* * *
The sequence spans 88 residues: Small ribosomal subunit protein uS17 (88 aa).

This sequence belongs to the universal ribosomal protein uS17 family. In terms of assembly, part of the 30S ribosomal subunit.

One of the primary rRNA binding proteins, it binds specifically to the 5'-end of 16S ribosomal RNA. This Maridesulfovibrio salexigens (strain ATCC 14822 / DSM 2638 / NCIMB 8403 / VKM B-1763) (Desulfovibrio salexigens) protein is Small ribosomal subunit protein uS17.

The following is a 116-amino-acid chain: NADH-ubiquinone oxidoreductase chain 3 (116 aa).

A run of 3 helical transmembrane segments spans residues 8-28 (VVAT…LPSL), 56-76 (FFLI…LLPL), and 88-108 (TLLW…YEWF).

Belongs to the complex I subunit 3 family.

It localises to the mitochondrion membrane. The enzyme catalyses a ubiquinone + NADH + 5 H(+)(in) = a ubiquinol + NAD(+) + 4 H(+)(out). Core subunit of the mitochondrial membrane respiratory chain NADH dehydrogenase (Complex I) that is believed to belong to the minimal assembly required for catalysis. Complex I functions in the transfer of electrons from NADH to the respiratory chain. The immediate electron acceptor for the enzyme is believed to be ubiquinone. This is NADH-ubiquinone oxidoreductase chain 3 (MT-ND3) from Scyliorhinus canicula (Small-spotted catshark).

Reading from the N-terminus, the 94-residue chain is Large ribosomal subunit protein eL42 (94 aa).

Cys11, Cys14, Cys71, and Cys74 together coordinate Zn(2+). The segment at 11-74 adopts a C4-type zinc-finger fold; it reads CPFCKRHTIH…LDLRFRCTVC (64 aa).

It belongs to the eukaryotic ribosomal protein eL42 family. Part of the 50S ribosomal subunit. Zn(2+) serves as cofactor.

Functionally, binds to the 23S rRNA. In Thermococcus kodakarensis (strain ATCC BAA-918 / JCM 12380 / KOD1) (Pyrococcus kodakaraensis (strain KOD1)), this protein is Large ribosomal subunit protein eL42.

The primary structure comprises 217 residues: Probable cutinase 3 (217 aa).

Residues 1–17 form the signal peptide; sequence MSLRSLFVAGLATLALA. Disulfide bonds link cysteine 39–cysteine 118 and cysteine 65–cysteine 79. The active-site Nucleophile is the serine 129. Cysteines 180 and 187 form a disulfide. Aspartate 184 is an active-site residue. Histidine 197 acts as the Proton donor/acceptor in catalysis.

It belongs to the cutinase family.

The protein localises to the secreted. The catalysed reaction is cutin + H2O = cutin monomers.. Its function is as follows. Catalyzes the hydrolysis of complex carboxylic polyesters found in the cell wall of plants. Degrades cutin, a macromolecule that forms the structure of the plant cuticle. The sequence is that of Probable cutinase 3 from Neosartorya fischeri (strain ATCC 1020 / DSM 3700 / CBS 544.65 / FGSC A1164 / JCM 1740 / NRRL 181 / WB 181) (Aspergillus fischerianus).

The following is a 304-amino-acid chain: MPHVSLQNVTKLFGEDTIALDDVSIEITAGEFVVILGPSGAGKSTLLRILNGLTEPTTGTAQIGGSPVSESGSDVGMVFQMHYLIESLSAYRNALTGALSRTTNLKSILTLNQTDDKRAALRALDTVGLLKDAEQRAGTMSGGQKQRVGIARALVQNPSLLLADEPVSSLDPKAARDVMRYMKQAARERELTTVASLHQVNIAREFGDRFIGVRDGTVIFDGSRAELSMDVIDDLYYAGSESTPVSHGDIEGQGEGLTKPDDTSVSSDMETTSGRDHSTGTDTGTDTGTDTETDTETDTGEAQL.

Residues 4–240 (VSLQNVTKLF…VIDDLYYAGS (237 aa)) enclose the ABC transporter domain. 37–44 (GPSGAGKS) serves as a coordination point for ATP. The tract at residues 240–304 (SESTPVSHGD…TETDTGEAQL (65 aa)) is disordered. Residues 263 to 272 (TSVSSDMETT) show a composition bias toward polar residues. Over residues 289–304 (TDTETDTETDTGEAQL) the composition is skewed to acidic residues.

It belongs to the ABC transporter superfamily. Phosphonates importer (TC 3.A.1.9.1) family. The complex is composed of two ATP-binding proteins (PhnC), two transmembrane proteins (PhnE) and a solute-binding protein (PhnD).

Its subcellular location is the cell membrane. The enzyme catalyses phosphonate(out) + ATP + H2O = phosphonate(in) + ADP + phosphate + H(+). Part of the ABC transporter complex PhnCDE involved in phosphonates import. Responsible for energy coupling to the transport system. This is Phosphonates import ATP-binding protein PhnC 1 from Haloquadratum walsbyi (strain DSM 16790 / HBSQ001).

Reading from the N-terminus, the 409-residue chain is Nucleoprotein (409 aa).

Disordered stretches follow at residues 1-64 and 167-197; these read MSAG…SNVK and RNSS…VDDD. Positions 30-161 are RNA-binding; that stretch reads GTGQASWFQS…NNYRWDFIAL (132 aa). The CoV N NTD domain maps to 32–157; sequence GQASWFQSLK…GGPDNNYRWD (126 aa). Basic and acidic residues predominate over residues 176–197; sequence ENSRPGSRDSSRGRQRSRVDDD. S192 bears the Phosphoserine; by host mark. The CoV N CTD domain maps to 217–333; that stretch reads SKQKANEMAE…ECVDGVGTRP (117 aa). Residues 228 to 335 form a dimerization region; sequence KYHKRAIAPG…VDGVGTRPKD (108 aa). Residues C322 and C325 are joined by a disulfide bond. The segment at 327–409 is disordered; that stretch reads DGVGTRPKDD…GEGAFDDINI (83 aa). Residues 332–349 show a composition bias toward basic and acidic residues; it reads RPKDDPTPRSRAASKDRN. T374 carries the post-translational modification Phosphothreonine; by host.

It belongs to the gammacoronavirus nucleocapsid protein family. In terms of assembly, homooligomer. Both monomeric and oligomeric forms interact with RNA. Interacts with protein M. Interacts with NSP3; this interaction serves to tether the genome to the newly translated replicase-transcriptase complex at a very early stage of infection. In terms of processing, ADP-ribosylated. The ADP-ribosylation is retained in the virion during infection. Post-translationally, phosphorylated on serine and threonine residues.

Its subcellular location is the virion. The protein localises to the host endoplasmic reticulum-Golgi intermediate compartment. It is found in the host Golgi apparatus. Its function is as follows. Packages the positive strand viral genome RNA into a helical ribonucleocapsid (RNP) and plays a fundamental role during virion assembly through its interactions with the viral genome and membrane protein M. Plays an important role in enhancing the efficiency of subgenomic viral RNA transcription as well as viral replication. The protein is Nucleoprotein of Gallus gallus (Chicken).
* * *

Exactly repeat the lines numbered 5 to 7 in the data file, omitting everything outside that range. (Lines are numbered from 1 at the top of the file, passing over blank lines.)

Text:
A run of 3 helical transmembrane segments spans residues 8-28 (VVAT…LPSL), 56-76 (FFLI…LLPL), and 88-108 (TLLW…YEWF).

Belongs to the complex I subunit 3 family.

It localises to the mitochondrion membrane. The enzyme catalyses a ubiquinone + NADH + 5 H(+)(in) = a ubiquinol + NAD(+) + 4 H(+)(out). Core subunit of the mitochondrial membrane respiratory chain NADH dehydrogenase (Complex I) that is believed to belong to the minimal assembly required for catalysis. Complex I functions in the transfer of electrons from NADH to the respiratory chain. The immediate electron acceptor for the enzyme is believed to be ubiquinone. This is NADH-ubiquinone oxidoreductase chain 3 (MT-ND3) from Scyliorhinus canicula (Small-spotted catshark).